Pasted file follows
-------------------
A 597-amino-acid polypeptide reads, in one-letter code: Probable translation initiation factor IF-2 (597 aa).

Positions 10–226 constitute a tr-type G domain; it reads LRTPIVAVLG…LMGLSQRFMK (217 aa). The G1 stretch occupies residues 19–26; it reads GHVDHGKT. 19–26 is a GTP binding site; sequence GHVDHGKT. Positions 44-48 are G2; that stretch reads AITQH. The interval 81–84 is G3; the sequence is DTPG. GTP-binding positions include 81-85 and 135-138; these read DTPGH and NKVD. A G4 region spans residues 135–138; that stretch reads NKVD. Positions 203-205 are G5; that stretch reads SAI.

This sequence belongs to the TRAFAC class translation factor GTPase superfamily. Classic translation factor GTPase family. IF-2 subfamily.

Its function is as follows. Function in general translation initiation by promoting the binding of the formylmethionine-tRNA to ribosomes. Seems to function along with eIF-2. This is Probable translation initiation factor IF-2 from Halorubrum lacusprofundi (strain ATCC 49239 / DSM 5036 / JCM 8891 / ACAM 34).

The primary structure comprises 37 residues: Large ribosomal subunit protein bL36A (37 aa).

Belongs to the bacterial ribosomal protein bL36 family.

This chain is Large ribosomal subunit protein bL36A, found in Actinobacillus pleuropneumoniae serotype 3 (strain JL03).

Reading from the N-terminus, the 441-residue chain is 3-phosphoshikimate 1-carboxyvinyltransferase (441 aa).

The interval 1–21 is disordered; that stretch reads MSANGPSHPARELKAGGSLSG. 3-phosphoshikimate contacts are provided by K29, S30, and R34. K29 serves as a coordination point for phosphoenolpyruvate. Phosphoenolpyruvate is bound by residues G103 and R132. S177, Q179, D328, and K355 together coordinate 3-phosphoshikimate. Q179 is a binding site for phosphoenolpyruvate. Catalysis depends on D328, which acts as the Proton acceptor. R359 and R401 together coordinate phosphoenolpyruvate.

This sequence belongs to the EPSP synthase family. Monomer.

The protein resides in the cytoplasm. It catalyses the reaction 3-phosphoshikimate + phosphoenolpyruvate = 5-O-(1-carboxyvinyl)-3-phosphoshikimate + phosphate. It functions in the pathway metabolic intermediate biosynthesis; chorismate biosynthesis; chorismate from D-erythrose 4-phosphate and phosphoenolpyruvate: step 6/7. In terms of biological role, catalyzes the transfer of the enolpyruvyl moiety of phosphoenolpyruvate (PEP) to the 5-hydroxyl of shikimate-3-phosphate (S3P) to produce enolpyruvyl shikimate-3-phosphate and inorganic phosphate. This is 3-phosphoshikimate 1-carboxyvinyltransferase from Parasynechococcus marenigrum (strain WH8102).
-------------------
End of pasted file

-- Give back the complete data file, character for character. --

A 597-amino-acid polypeptide reads, in one-letter code: Probable translation initiation factor IF-2 (597 aa).

Positions 10–226 constitute a tr-type G domain; it reads LRTPIVAVLG…LMGLSQRFMK (217 aa). The G1 stretch occupies residues 19–26; it reads GHVDHGKT. 19–26 is a GTP binding site; sequence GHVDHGKT. Positions 44-48 are G2; that stretch reads AITQH. The interval 81–84 is G3; the sequence is DTPG. GTP-binding positions include 81-85 and 135-138; these read DTPGH and NKVD. A G4 region spans residues 135–138; that stretch reads NKVD. Positions 203-205 are G5; that stretch reads SAI.

This sequence belongs to the TRAFAC class translation factor GTPase superfamily. Classic translation factor GTPase family. IF-2 subfamily.

Its function is as follows. Function in general translation initiation by promoting the binding of the formylmethionine-tRNA to ribosomes. Seems to function along with eIF-2. This is Probable translation initiation factor IF-2 from Halorubrum lacusprofundi (strain ATCC 49239 / DSM 5036 / JCM 8891 / ACAM 34).

The primary structure comprises 37 residues: Large ribosomal subunit protein bL36A (37 aa).

Belongs to the bacterial ribosomal protein bL36 family.

This chain is Large ribosomal subunit protein bL36A, found in Actinobacillus pleuropneumoniae serotype 3 (strain JL03).

Reading from the N-terminus, the 441-residue chain is 3-phosphoshikimate 1-carboxyvinyltransferase (441 aa).

The interval 1–21 is disordered; that stretch reads MSANGPSHPARELKAGGSLSG. 3-phosphoshikimate contacts are provided by K29, S30, and R34. K29 serves as a coordination point for phosphoenolpyruvate. Phosphoenolpyruvate is bound by residues G103 and R132. S177, Q179, D328, and K355 together coordinate 3-phosphoshikimate. Q179 is a binding site for phosphoenolpyruvate. Catalysis depends on D328, which acts as the Proton acceptor. R359 and R401 together coordinate phosphoenolpyruvate.

This sequence belongs to the EPSP synthase family. Monomer.

The protein resides in the cytoplasm. It catalyses the reaction 3-phosphoshikimate + phosphoenolpyruvate = 5-O-(1-carboxyvinyl)-3-phosphoshikimate + phosphate. It functions in the pathway metabolic intermediate biosynthesis; chorismate biosynthesis; chorismate from D-erythrose 4-phosphate and phosphoenolpyruvate: step 6/7. In terms of biological role, catalyzes the transfer of the enolpyruvyl moiety of phosphoenolpyruvate (PEP) to the 5-hydroxyl of shikimate-3-phosphate (S3P) to produce enolpyruvyl shikimate-3-phosphate and inorganic phosphate. This is 3-phosphoshikimate 1-carboxyvinyltransferase from Parasynechococcus marenigrum (strain WH8102).